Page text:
Active decay

Now, your friends and family will begin to notice some real changes in you. Even those in your life whose lack of observational skills made your latest haircut go unnoticed (and uncomplimented) will become fully aware of how different you are looking these days. Your bloated body will quickly deflate, as all the gases and fluids have successfully escaped the inside of your body. A combination of bacteria and insects will begin to rapidly eat away at your flesh. The smells from the compounds produced by the decay will attract even more insects, like a smelly dinner bell. 

This fast decay of your body's tissues will give the body a wet feel to it. Your body will also be writhing with maggots now, the larvae from the blowflies and flesh flies that had begun laying their eggs on you days before. This stage of your decomposition ends with the maggots vacating your body (via Bio SoCal). 

Your internal organs will begin their journey into decay. These parts of you fall to rot in a certain order, beginning with your intestines, and ending with the prostate or the uterus (via The Forensics Library). Most of the skin has been eaten away or rotted off by the very end of the decay stage, leaving behind the ligaments, muscles, and bones for everyone to see. 

Advanced decay

You're now entering a the state of decomposition known as advanced decay, or post decay. For the next two weeks, your body is going to begin to shrink even more, as larger insects arrive for their dinner. Beetles and other scavengers with jaws will tear away at what is left clinging to your bones, ridding your skeleton of the muscles and ligaments that remain.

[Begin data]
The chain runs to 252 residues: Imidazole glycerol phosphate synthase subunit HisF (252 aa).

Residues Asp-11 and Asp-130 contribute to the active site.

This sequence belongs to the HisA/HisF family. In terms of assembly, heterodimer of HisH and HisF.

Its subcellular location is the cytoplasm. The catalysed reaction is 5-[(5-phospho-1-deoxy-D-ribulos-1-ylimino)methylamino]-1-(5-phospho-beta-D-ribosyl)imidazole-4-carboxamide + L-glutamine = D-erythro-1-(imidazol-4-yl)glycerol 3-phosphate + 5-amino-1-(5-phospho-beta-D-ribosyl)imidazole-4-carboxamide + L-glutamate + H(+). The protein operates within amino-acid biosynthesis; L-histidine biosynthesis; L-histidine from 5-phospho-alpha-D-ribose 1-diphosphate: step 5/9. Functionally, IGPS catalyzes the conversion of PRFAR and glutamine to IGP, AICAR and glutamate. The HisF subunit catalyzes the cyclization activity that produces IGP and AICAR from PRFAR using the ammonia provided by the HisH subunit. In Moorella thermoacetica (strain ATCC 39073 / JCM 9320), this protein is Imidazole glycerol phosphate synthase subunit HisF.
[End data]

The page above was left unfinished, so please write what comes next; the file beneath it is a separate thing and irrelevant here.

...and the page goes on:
The horrible way you smelled days ago has subsided, although it might have been replaced with a scent of cheese. This odor, if it's present, is caused by the butyric acid that is now eating away at what the vermin don't devour (via The Forensics Library). 

Should you have decided to die on the ground, people will notice that the plant life that is under and around your body has died. The bacteria, gases, and acids that spilled from your body days ago will have taken their toll on the lawn, leaving an unattractive dead spot. 

Dry remains

At long last, you reach the last stage of decomposition. On average, you should be at this point within three weeks of your death. Your surroundings and the climate will greatly impact just how long this stage will last. 

In the dry stage, all of things that made your body decompose have evaporated away. Your body might still have some dried tissues clinging to it, as well as some dried skin that didn't get eaten away by the beetles. Tougher parts of your insides remain, like the cartilage. These will remain on your bones until they are very slowly eaten as they begin to soften over time. The good news is, you'll still have your hair. Most of it, anyway (via The Forensics Library). 

You'll also be free of all weird and unwelcome smells, as your body slowly becomes just another skeleton. Your bones will begin to change color, eventually turning white from the sun bleaching them. At some point, the bones will break down and be absorbed back into the earth. Cycle of life complete.